ORONO — In the second year of Bob Walsh’s tenure as the Maine men’s basketball coach, his team played at the don’t-blink tempo he wants.

The third year will be devoted to balancing pace with poise.

The Black Bears completed an 8-22 season with a 99-82 loss at Vermont on March 2 in the America East quarterfinals. That was five more victories than in Walsh’s first year.

Maine ranked third in the nation at 80.7 possessions per game. Six of its eight victories came when the Black Bears exceeded 78 possessions.

The bad news was that Maine wasn’t nearly as efficient as its opponents in all those trips down the court. The Black Bears ranked 306th out of 351 Division I teams at .941 points per possession, and 312th by allowing 1.076 points per possession.

When injuries eroded Maine’s depth, the team wore down, losing its final nine games.

“I think our pace really helped us,” Walsh said. “But then we’ve also got to be mature enough mentally, tough enough physically, to guard while we’re doing that and to buy into the fact that’s how we’re going to win.”

Teams feasted on Maine’s relatively scrawny interior defenders. Maine allowed 47.7 points per game on two-point baskets to rank 347th in the nation. It didn’t help that 42.5 percent of Maine’s minutes were played by true freshmen, all of whom could use more time in the weight room.

So putting on strength will be the first order of business this offseason. Each Black Bear has an individualized workout program, with benchmarks to meet in strength, conditioning, body composition and more by the time the next school year begins.

“We’ve got to become more dynamic athletes. We’ve got to be able to withstand the rigors of the entire season without getting injured,” Walsh said. “It’s a crucial offseason from a sports performance perspective.”

Maine was led in scoring by freshman Issac Vann at 16.4 points, although he was limited by injury to 17 games. Sophomore Kevin Little was next at 14.7 points, but he missed seven games. When the Black Bears were healthy, they went 6-4 immediately after Christmas break.

The Black Bears figure to have more depth next year, graduating only Till Gloger and Shaun Lawton and replacing them with redshirt freshman Vincent Eze, junior transfer Wesley Myers, incoming freshman Andrew Fleming of Oxford Hills High School and one more scholarship player to be added.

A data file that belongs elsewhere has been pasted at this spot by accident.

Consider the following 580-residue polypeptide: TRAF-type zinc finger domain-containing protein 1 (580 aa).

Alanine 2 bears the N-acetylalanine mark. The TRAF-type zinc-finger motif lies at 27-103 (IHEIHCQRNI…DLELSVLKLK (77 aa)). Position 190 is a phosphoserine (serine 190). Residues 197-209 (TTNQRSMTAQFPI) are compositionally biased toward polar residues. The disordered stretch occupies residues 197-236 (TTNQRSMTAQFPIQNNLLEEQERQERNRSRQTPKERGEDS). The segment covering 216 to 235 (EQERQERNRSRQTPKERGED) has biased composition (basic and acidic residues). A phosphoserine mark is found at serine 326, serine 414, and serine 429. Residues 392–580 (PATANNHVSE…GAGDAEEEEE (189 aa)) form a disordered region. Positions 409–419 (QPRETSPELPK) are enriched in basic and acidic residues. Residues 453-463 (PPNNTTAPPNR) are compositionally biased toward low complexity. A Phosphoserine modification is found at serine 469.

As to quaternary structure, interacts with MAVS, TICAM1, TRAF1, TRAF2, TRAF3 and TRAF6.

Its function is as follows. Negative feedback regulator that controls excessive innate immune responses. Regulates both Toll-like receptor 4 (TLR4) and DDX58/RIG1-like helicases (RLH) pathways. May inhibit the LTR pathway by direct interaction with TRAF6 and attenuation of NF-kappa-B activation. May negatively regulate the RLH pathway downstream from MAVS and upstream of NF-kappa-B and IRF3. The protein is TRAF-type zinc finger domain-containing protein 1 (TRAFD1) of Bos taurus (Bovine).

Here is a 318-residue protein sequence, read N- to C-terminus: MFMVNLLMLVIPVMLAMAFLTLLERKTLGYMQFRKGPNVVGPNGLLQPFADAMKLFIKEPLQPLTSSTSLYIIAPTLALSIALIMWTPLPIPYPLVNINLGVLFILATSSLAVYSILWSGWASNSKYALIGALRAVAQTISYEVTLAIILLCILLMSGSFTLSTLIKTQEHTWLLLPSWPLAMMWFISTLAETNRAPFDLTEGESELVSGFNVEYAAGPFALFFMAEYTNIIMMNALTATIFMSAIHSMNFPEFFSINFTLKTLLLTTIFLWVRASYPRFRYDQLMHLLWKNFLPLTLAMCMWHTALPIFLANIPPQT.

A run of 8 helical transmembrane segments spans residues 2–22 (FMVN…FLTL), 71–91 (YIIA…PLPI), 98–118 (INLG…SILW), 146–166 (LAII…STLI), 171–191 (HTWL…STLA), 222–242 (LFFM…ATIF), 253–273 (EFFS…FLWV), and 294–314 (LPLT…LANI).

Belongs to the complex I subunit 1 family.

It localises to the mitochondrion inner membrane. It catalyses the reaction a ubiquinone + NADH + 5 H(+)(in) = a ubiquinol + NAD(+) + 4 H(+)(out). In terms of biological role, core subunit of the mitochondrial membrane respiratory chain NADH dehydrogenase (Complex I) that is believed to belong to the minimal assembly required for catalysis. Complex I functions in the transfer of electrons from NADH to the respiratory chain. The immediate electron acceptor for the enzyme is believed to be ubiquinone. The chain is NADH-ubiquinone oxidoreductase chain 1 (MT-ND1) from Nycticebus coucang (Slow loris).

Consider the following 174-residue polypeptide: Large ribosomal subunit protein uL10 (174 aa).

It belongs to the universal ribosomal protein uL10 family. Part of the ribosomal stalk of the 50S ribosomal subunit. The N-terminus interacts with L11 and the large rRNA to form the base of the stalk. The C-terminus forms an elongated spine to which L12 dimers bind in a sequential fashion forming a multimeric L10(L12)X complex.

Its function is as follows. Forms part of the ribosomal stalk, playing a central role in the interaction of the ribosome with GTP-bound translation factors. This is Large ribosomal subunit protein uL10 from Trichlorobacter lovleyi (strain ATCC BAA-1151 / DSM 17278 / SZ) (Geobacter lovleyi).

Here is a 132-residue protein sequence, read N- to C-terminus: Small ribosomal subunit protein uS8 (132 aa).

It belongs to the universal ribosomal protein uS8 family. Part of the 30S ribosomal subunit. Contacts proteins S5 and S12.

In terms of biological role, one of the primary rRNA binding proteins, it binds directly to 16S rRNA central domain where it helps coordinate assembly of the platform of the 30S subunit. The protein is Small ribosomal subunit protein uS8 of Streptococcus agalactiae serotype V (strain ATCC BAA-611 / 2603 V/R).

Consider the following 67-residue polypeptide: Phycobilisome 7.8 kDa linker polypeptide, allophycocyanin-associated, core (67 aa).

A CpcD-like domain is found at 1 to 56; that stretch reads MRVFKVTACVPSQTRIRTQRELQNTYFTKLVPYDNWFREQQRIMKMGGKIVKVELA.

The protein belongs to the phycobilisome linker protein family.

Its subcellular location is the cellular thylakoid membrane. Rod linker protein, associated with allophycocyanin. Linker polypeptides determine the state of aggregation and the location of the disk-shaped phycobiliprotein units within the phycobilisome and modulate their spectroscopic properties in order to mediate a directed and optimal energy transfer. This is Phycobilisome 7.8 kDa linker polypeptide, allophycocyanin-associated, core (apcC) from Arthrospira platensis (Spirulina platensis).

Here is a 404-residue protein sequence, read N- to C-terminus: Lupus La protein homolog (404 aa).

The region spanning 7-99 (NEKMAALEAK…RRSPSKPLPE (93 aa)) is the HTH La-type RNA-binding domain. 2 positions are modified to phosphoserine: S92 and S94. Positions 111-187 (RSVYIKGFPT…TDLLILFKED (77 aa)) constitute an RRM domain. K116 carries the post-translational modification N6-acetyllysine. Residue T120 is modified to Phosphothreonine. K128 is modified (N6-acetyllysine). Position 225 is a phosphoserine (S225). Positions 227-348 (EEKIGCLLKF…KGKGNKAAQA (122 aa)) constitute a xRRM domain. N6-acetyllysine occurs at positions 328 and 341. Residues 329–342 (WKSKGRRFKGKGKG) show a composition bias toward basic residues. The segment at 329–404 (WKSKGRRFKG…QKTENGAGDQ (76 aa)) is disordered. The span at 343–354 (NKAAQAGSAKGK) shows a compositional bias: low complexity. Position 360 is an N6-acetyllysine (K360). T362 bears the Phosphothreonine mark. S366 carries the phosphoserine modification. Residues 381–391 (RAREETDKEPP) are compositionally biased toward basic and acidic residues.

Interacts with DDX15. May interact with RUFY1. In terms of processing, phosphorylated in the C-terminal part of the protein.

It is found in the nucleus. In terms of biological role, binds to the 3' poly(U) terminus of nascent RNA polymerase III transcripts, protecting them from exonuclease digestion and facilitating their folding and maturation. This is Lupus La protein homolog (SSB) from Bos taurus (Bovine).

Eze, at 6-foot-8 and 202 pounds, is the kind of physical interior defender that Maine has lacked, although he, too, needs to add bulk. Myers is a 6-2 wing player who averaged 8.2 points in two seasons at Niagara. Fleming, the 6-7 Gatorade Maine high school player of the year, figures to be a face-up power forward who will help the Black Bears on the glass.

That trio will join a nucleus of seniors Garet Beal, Troy Reid-Knight and Marko Pirovic, juniors Little and Aaron Calixte and five sophomores who gained experience – and took their lumps – this winter.

Vann looks to be the budding star in the group. The 6-6 forward showed an impressive variety of graceful offensive moves, with the ability to score in transition, drive to the rim, pull up for jump shots and even knock down 3-pointers. He also averaged a team-leading 5.9 free-throw attempts per game, converting 78 percent. Walsh would like to see Vann become proficient at scoring when coming off screens. If he develops a catch-and-shoot component, he’ll be one of the toughest players to guard in America East.

“He’s a scorer and he’s got a great way of producing without trying too hard. We think he’s got a chance to be a terrific player for us for a long time,” Walsh said.

There will be plenty of shots to go around for Maine. The pace of play dictates that. It also dictates that the other team will have an abundance of opportunities, of course, and that’s where the Black Bears must get better.

Playing fast can make the Black Bears difficult to prepare for (among America East teams, only UMass-Lowell also ranked in the top 20 nationally in possessions), but opponents who have bigger and faster athletes will happily adjust if it means they can score easy baskets. Only one of the top 20 teams nationally in possessions made the NCAA tournament.

“It’s the way we want to play. The athletes we can get fit it. The guys want to play that way. It’s the way I’ve always coached,” Walsh said.

“The huge step for us is to be able to get stops in the half court. We talk about it all the time. We’re going to play more possessions. It’s going to create more situations where we’ve got to dig in and sometimes we’re going to be tired.”

 


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